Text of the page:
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  • October 6, 2020
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August 2020 Joint Papers of the Month

Antisense oligonucleotide modulation of non-productive alternative splicing upregulates gene expression

Lim KH, Han Z, Jeon HY, Kach J, Jing E, Weyn-Vanhentenryck S, Downs M, Corrionero A, Oh R, Scharner J, Venkatesh A, Ji S, Liau G, Ticho B, Nash H, Aznarez I.

Nat Commun. 2020 Jul 9;11(1):3501.

Joint First Authors
Prof. Fernando P. Polack
Dr. Zhou Han
Prof. Stephen J. Thomas
Prof. Stephen J. Thomas
Senior Authors
Dr. Huw Nash
Dr. Huw Nash
Dr. Barry Ticho
Dr. Barry Ticho
Dr. Isabel Aznarez
Dr. Isabel Aznarez

Antisense oligonucleotides increase Scn1a expression and reduce seizures and SUDEP incidence in a mouse model of Dravet syndrome.

Han Z, Chen C, Christiansen A, Ji S, Lin Q, Anumonwo C, Liu C, Leiser SC, Meena, Aznarez I, Liau G, Isom LL.

Sci Transl Med. 2020 Aug 26;12(558):eaaz6100.

First authors
Dr. Zhou Han
Dr. Zhou Han
Chunling Chen
Chunling Chen
Charles Anumonwo
Charles Anumonwo
Chante Liu
Chante Liu
Senior Authors
Dr. Isabel Aznarez
Dr. Isabel Aznarez
Prof. Lori L. Isom
Prof. Lori L. Isom

Dravet syndrome (OMIM 607208) is a severe developmental and epileptic encephalopathy resulting in developmental delays and intellectual disability. About 20% of patients do not reach adulthood due to sudden unexpected death in epilepsy (SUDEP) or status epilepticus. The majority of Dravet syndrome cases are due to de novo heterozygous mutations in the SCN1A gene, which codes for the α subunit of the voltage-gated sodium channel NaV1.1. Although current therapies can provide partial seizure management, they do not address the underlying SCN1A haploinsufficiency which is directly associated SUDEP.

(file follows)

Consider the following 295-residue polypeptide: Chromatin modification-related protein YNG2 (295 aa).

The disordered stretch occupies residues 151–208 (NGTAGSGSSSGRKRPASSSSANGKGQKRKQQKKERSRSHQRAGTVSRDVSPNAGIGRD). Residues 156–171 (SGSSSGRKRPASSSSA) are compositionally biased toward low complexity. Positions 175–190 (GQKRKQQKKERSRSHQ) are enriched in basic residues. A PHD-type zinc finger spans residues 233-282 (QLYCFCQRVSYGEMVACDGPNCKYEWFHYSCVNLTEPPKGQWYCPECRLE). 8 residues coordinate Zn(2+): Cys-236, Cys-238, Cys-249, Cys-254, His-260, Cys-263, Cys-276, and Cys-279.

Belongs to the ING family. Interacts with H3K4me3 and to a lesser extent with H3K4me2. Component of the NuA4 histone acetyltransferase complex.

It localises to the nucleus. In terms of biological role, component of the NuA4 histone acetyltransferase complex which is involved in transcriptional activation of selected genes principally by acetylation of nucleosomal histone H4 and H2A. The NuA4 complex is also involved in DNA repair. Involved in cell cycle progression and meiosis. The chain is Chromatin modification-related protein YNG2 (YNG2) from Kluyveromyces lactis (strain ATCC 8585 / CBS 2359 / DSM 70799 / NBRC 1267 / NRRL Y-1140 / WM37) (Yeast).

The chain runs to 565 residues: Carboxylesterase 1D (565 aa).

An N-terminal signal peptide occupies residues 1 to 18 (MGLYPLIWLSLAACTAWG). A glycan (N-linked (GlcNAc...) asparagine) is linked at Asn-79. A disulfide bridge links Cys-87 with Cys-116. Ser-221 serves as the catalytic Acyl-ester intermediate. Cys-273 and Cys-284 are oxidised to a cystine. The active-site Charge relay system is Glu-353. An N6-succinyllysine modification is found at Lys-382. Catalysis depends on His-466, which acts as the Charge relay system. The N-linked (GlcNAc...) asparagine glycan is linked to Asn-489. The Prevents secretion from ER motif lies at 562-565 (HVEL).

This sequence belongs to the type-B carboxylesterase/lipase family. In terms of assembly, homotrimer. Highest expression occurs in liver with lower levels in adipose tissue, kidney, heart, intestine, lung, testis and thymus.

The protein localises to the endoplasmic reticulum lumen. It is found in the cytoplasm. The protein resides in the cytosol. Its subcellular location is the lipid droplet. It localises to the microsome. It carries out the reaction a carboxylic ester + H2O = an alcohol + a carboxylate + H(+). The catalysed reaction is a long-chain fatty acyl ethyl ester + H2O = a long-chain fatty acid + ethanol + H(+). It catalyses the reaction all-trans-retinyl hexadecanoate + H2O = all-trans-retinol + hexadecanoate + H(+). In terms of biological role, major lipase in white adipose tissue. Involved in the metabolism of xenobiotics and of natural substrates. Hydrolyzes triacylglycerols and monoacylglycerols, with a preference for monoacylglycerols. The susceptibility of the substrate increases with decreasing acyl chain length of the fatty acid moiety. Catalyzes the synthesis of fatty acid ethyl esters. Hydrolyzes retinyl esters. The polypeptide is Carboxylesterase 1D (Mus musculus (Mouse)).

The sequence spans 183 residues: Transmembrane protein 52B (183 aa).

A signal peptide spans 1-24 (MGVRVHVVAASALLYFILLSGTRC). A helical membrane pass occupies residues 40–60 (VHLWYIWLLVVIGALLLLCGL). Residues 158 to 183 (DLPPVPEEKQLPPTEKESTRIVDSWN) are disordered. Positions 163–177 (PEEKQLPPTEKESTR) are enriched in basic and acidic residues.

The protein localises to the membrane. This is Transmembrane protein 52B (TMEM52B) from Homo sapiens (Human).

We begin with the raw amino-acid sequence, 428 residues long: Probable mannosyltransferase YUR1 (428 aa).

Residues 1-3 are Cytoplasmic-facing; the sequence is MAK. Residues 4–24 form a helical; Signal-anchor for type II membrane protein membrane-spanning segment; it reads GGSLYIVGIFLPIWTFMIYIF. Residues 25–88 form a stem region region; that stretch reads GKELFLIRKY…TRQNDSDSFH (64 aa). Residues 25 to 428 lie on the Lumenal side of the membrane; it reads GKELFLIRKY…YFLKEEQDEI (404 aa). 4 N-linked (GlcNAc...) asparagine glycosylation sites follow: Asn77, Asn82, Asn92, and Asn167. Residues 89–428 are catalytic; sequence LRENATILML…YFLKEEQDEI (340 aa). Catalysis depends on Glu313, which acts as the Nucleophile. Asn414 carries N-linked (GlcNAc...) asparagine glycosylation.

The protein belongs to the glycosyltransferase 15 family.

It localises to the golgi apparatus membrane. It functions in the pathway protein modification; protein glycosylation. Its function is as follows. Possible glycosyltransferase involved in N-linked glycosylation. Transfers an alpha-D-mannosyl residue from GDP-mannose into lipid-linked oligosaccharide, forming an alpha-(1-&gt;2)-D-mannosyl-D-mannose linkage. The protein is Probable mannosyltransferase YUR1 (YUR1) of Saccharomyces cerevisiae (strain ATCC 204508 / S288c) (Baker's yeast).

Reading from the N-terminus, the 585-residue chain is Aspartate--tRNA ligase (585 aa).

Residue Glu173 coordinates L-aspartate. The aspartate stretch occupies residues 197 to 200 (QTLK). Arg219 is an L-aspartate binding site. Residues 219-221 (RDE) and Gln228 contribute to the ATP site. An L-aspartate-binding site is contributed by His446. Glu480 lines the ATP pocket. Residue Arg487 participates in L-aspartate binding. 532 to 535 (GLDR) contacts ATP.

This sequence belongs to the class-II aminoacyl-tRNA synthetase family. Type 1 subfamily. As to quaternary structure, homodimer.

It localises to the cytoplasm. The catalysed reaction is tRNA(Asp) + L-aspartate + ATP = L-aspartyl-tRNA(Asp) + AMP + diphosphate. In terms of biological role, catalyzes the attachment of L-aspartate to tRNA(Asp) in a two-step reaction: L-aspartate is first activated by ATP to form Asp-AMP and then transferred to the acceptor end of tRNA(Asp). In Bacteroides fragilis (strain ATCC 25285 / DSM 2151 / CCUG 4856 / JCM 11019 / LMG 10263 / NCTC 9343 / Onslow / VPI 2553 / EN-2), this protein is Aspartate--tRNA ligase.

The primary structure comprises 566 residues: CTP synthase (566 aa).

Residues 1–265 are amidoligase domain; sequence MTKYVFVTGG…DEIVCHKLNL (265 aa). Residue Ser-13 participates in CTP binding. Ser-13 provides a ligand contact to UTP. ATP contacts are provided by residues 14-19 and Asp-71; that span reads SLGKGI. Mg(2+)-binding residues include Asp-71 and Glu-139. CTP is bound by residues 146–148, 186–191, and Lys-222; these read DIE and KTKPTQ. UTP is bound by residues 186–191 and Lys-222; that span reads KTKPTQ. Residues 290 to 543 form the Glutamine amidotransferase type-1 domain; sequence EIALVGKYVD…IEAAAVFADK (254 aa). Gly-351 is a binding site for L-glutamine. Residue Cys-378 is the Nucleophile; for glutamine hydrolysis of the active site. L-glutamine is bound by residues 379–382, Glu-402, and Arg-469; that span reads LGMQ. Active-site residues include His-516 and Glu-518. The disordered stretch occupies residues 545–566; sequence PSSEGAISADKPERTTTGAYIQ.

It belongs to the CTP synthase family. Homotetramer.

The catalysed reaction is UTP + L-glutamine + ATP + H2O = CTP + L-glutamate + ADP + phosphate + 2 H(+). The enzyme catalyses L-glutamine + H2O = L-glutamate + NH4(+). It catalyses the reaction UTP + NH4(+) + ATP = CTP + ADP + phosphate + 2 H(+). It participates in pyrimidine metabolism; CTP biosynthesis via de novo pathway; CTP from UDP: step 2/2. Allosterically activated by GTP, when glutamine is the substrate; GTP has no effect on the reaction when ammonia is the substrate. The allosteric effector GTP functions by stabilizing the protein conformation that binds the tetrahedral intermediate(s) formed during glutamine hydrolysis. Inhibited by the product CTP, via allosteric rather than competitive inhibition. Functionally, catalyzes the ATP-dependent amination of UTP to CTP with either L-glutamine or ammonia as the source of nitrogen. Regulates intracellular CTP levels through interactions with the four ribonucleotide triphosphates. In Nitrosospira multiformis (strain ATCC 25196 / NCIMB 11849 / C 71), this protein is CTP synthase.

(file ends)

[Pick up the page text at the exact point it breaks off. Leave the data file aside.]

These two papers now report a novel application of antisense oligonucleotides, Targeted Augmentation of Nuclear Gene Output (TANGO). It uses splice-switching oligonucleotides to suppress non-productive alternative splicing events, resulting in proportional upregulation of the correctly spliced isoform and thus increased target protein expression.

For more information on Dravet syndrome and how TANGO works, please watch this presentation by Dr. Barry Ticho:

Lim and colleagues from Stoke Therapeutics firmly establish the wide applicability of TANGO across different alternative splicing events, target genes, ASO chemistries (PMO and 2′MOE-PS) and cell types as well as in a mouse model. They demonstrate that TANGO reduced the mRNA isoform destined for nonsense mediated decay and increased the productive mRNA isoform proportionally. This change in isoform ratios resulted in increased functional protein expression in all cases.

Han et al. then show that TANGO has therapeutic effects in a mouse model of Dravet syndrome. A single intracerebroventricular injection of the therapeutic ASO at postnatal day 2 led to a dose-dependent increase in productive Scn1a transcripts and NaV1.1 protein. This increase was still present 30 days after treatment. Treatment resulted in significantly increased survival (97% versus 23% in the control group) at 90 days as well as significantly fewer seizures. Latency to seizures was prolonged in the treatment group.

Together, these two papers clearly demonstrate the Tango’s therapeutic value in upregulating protein expression without exceeding endogenous levels.

Why you should read it

This new therapeutic use of antisense oligonucleotides will be widely applicable to diseases that are caused mutations leading to loss of protein function.

Please also check out short activating RNAs for oligonucleotide therapeutics that can upregulate protein expression.

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